Using WordPress as a Backend for Your React Project
Using WordPress as a
Backend for Your React
A few words about Me
• Front-end Developer based in San Diego
• Started my career doing custom WordPress sites
(and before that, custom MySpace pages).
• Now I do a lot more work in vanilla
HTML,CSS,JS (ES6 is siiick), and some PHP and
• On a quest to use React to make my site an
single-page web app.
• Currently based in Jekyll (static-site generator)
• I want to get into posting blogs more regularly
• I want an easier time publishing blog articles and case studies. (I’ve found
I’m most consistent using the WordPress admin dashboard)
• Jekyll requires blogging in markdown, and then publishing
• Want an SPA (mostly for rad page transitions)
• Looking for the perfect solution
Solution: Headless CMS
• React for Front-end
• WordPress for Backend
Preface: You Don’t Have to Use React
• You can use these teaching for:
• or just to decouple your backend data from how you present it.
Getting Started – Overview
• What’s The Point of Headless?
• Setting Up Dev Environment (WordPress and React)
• WordPress & REST API
• Creating a Component
• Pulling in Data
• Publishing Live
• Netlify (front-end)
• DigitalOcean (WordPress)
What’s The Point of Headless?
• Completely Custom Front-end Development
• Free from the constraints and structures of WordPress theming. Eliminates “div-itis”.
• Speeds Up Your Site
• Moves display logic to client side, and streamlines the backend. The Backend can solely
focus on logic, and the front-end can solely focus on displaying that logic.
• Enhanced interactive capabilities on the website.
• The back-end becomes the “state machine”, but back-and-forth interaction happens real-
time in the browser. (e.g. ‘clap’ feature on medium.com)
• You can host your backend and front-end in two different places!
Mindset Shift: Separate Yo Concerns!
• Data/Logic != Presentation/View
Server/Database Wordpress CMS
Setting Up WordPress Environment
• Local development environment of your choice.
• (No Cowboy Coding!)
• Local by FlyWheel (easy to spin up)
• Scotchbox (also great)
• Much more control (exactly match your hosting environment)
• We don’t need to display anything on the actual site.
• Using either the REST API natively or GraphQL through a plugin
• Just make sure custom post types and advanced custom ﬁelds show up in
the API (done through a plugin)
WordPress REST API
• Let’s you access your WordPress site’s data in JSON
• Endpoints (Posts/ Pages / Site Info)
• Available natively in 4.7+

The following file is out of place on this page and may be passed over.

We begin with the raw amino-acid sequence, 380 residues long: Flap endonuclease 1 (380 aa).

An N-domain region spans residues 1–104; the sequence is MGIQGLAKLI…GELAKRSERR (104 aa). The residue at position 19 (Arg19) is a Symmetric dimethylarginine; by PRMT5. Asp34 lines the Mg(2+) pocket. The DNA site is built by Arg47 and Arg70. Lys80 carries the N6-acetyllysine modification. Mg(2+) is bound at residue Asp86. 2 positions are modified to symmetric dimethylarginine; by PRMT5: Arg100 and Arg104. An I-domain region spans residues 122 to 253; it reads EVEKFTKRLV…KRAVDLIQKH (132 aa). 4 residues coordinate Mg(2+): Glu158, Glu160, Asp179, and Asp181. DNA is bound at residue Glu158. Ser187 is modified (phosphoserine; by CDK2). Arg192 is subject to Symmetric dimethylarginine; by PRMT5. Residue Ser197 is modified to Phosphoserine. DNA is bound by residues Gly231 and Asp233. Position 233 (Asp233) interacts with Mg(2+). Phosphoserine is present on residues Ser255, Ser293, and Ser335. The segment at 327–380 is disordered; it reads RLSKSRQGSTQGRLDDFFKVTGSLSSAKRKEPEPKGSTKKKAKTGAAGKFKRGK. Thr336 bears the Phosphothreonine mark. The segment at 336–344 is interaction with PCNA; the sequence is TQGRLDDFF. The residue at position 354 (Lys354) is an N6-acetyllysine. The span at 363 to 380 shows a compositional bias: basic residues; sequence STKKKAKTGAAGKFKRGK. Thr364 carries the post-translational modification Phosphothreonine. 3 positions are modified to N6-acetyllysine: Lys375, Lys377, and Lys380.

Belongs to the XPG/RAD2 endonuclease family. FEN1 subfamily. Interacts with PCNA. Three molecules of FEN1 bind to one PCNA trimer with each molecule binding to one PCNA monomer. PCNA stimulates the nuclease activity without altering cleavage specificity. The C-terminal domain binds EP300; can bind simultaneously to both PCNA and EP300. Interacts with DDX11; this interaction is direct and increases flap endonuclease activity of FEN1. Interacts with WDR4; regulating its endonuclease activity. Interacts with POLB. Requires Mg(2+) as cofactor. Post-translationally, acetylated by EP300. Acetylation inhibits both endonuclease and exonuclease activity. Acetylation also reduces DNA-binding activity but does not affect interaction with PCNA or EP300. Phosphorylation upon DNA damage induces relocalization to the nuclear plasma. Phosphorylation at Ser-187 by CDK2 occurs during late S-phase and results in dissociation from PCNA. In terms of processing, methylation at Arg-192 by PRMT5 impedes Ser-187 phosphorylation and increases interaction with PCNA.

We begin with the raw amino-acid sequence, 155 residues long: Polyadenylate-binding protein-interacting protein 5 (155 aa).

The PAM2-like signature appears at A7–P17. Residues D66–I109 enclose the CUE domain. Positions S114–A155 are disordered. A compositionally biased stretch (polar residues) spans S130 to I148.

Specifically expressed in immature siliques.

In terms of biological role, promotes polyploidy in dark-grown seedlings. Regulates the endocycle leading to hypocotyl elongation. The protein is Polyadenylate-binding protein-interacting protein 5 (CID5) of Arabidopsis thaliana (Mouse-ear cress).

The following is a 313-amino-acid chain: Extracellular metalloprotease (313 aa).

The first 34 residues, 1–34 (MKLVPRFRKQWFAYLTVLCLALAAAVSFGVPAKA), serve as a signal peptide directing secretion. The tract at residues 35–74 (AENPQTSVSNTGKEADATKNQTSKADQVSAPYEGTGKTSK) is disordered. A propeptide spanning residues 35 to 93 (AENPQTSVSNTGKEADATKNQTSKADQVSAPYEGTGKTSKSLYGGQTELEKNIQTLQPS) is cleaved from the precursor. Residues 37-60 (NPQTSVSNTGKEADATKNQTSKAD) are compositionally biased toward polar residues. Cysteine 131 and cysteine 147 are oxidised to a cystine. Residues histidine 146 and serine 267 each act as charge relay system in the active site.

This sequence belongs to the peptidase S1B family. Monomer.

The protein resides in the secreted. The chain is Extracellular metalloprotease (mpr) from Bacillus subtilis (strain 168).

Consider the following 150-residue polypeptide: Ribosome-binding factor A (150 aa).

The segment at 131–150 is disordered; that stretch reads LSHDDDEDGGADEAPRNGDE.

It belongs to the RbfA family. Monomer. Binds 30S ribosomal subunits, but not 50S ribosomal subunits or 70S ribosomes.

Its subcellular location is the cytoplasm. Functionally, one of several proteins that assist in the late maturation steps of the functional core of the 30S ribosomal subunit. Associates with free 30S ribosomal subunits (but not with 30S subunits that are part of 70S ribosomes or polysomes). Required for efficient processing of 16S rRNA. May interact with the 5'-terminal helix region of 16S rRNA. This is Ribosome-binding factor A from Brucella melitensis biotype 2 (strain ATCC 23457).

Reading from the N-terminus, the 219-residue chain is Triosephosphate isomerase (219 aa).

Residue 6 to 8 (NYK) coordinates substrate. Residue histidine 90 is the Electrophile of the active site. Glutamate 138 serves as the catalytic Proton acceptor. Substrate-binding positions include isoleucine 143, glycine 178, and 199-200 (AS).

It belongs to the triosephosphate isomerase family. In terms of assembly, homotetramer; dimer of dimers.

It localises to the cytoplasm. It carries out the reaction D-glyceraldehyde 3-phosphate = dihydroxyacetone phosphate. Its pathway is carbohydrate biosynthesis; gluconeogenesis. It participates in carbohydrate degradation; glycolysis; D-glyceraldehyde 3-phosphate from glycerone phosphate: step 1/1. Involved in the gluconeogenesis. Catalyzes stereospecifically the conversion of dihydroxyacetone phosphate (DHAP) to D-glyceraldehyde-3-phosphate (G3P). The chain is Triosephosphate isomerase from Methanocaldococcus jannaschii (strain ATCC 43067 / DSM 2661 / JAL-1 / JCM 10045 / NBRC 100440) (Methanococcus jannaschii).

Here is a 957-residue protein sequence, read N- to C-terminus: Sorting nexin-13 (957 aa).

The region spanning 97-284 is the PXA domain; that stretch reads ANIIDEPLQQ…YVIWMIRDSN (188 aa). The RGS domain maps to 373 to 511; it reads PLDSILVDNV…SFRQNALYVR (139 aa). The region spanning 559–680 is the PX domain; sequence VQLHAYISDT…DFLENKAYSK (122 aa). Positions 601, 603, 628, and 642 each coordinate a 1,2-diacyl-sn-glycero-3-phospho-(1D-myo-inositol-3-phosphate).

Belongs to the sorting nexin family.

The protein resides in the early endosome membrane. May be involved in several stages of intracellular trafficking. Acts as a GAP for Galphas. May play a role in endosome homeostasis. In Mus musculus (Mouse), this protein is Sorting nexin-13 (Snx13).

• REST API Handbook – https://developer.wordpress.org/rest-api/
• ACF integration
• Plugin (ACF to REST API: https://github.com/airesvsg/acf-to-rest-api/)
How to Access Endpoints
How to Access EndPoints
• https: //domain.com/wp-json/wp/v2/posts
• https: //domain.com/wp-json/wp/v2/pages
Let’s Check Out Posts on My Site
Let’s Check Out Posts on My Site
Reading Data for Humans
• PostMan —>
Wordpress – My Blank Theme
ACF to REST API Plugin
React/JS v. PHP/WordPress
• PHP is server-side (renders HTML that shows up in the browser through
• React/JS are client-side (show up in the browser natively)
• Vanilla React vs Frameworks like Gatsby
• GatsbyJs (https://www.gatsbyjs.org/)
• Like Jekyll for React
• Built in Router, Helmet, and GraphQli (IDE for GraphQL)
Create React App
• Up and running with react.
• No conﬁguration needed
• Can easily build for production
• Creating a Component that pulls in a list of our WordPress Posts
<— Only need to look at this
Recap: Fetching WordPress Data
• Set endpoint
• Mount Component
• Fetch Data
• Set state
• Render component
• You can host on two different platforms
• DigitalOcean/SSD-based server for WordPress
• Netlify for front-end.
• Host WordPress ﬁrst, update your endpoints in your React project, then
If React isn’t your Speed
• You don’t have create a completely Headless CMS.
You can create use the WordPress
API to add a layer of functionality
to your site.
Ideas for using the Word API on your current
• “Load More’ button that loads the next few blog posts without refreshing
• “Clap” button like on medium.com
• Twitter like button on posts that updates “like” count on your website
without refreshing the page.